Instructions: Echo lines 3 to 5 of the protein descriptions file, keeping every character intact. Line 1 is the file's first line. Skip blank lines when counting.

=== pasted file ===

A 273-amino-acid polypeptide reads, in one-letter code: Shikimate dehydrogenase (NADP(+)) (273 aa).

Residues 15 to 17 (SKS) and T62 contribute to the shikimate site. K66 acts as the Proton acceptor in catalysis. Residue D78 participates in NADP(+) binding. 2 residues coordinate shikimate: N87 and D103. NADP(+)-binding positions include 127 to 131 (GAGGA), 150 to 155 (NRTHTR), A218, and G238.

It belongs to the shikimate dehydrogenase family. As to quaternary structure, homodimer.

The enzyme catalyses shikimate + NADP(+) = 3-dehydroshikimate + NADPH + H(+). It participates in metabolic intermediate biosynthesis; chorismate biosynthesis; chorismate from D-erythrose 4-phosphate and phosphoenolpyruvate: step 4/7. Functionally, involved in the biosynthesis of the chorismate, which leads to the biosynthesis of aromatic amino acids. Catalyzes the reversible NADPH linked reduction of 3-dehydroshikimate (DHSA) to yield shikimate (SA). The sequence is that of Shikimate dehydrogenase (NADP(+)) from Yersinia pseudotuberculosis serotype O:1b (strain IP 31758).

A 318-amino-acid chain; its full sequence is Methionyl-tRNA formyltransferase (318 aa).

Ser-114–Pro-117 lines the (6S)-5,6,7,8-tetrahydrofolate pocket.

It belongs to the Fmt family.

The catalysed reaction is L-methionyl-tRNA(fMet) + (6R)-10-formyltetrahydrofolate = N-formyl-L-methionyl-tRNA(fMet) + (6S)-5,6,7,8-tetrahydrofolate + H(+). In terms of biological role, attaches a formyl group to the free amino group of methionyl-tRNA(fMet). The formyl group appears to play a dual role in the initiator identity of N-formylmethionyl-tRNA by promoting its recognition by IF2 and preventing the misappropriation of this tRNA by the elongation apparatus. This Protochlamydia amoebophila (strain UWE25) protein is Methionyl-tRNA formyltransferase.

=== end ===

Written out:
It belongs to the shikimate dehydrogenase family. As to quaternary structure, homodimer.

The enzyme catalyses shikimate + NADP(+) = 3-dehydroshikimate + NADPH + H(+). It participates in metabolic intermediate biosynthesis; chorismate biosynthesis; chorismate from D-erythrose 4-phosphate and phosphoenolpyruvate: step 4/7. Functionally, involved in the biosynthesis of the chorismate, which leads to the biosynthesis of aromatic amino acids. Catalyzes the reversible NADPH linked reduction of 3-dehydroshikimate (DHSA) to yield shikimate (SA). The sequence is that of Shikimate dehydrogenase (NADP(+)) from Yersinia pseudotuberculosis serotype O:1b (strain IP 31758).

A 318-amino-acid chain; its full sequence is Methionyl-tRNA formyltransferase (318 aa).